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NATO's evolving partnerships
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NATO's evolving partnerships
During the production of this issue of NATO Review, the United States suffered a devastating terrorist attack, the effects of which have been felt around the world.
Focus on NATO: short news about NATO, September 2001
Robert Weaver analyses the evolution of NATO's partnerships ten years after the creation of the North Atlantic Cooperation Council.
Robert E. Hunter examines the potential of the Euro-Atlantic Partnership Council and proposes that it play a greater role in Euro-Atlantic security.
James Appathurai examines how NATO promotes regional security cooperation in the Balkans, the Caucasus and the Baltics
Irakli Menagarishvili describes Georgia's relationship with the Alliance and how it is evolving to the benefit of both Georgia and NATO.
Michael Rhle gazes into his crystal ball and imagines how the Alliance and the Euro-Atlantic security environment might look in ten years.
Between 1949 and 1989, a total of 456 nuclear tests were carried out at Semipalatinsk in Kazakhstan, the former Soviet Union's premier test site, before its closure by presidential edict in 1991.
An innovative, NATO-sponsored programme is helping recently and soon-to-be discharged officers in Bulgaria and Romania find work and make new lives for themselves outside the military and will soon be extended to Croatia and possibly Albania.
In June 1999, when President of Finland, Martti Ahtisaari persuaded then Yugoslav President Slobodan Milosevic to accept NATO's terms for ending the Kosovo air campaign. Since leaving office in 2000, he has chaired various conflict-prevention organisations, has been an independent inspector of the IRA's arms dumps in Northern Ireland, and has founded an association to facilitate his international work.
Christopher Bennett reviews recent literature on the latest part of the former Yugoslavia to succumb to ethnic violence.
Colonel Ralph D. Thiele marks the 50th anniversary of the NATO Defense College by describing how the institution has expanded its courses and activities to include citizens of Partner countries.
Chris Donnelly examines why military reform has proved so difficult in Central and Eastern Europe and prospects for future restructuring.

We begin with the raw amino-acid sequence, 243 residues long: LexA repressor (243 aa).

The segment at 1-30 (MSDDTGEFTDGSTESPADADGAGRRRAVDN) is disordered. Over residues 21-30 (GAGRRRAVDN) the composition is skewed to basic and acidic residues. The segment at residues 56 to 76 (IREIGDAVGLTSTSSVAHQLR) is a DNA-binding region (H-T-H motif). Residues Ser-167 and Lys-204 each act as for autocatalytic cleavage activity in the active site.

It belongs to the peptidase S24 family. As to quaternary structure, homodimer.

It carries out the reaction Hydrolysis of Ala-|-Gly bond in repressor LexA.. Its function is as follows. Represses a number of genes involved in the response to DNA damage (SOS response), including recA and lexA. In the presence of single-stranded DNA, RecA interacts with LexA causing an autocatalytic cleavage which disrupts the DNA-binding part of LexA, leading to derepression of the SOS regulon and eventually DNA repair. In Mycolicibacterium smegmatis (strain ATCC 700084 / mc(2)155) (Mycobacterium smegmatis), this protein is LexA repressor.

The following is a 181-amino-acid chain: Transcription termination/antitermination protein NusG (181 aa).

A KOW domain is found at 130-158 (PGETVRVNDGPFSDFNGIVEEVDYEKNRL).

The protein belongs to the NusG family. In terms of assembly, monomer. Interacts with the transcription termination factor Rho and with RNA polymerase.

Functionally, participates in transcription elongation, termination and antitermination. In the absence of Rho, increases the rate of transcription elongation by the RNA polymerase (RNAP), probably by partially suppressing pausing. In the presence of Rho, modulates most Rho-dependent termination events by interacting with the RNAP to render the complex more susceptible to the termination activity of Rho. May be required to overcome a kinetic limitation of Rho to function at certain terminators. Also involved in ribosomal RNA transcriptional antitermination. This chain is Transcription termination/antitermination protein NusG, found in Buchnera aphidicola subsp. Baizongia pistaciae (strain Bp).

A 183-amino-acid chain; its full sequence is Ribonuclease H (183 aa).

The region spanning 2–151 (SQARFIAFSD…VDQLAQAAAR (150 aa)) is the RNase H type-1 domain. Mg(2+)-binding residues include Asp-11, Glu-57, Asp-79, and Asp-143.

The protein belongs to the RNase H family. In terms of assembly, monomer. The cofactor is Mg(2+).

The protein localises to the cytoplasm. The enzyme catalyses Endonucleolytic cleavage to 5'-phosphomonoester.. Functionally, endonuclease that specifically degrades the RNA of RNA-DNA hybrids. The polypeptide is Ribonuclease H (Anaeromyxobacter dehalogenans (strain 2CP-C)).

During the production of this issue of NATO Review, the United States suffered a devastating terrorist attack, the effects of which have been felt around the world. The reaction of America's Allies to the barbaric attacks of 11 September was immediate: total solidarity with the United States in its time of need. As a profound symbol of that solidarity, on 12 September, NATO's members agreed that, if it were determined that this attack had been directed from abroad against the United States, it should be regarded as an action covered by Article 5 of the Washington Treaty, which states that an attack against one or more Allies shall be considered an attack against them all. On 2 October, the US government confirmed that the attacks had indeed been launched from abroad, by terrorists from Osama Bin Laden's al-Qaida organisation.

NATO's essential foundation - its bedrock - has always been Article 5, the commitment to collective defence. Of course, this commitment was first entered into in 1949, in very different circumstances. But it remains equally valid and essential today, in the face of this new threat.With the decision to invoke Article 5, NATO's members demonstrated, once again, that the Alliance is no simple talking shop. It is a community of nations, united by its values, and utterly determined to act together to defend them.

On 12 September, it was also demonstrated that the Euro-Atlantic community today is much broader than the 19 NATO members. Within hours of NATO's historic decision, the 46 member countries of the Euro-Atlantic Partnership Council - from North America, Europe and Central Asia - issued a statement in which they agreed that these acts were an attack not only on the United States, but on our common values. In the EAPC statement, the 46 countries also pledged to undertake all efforts needed to combat the scourge of terrorism.

It is too early to say what role NATO and its members, or the EAPC, will play in the coming international struggle against the scourge of terrorism. That struggle will be long and sometimes difficult. It will require all the tools at our disposal, political, economic, diplomatic as well as military. And it will need the active engagement of the widest possible coalition of countries, all working towards common goals. The solidarity and determination displayed in Brussels on 12 September, by the North Atlantic Council and the EAPC, are a vital first step. They show the practical importance of NATO's partnerships and underline the timeliness of this issue of NATO Review.

Lord Robertson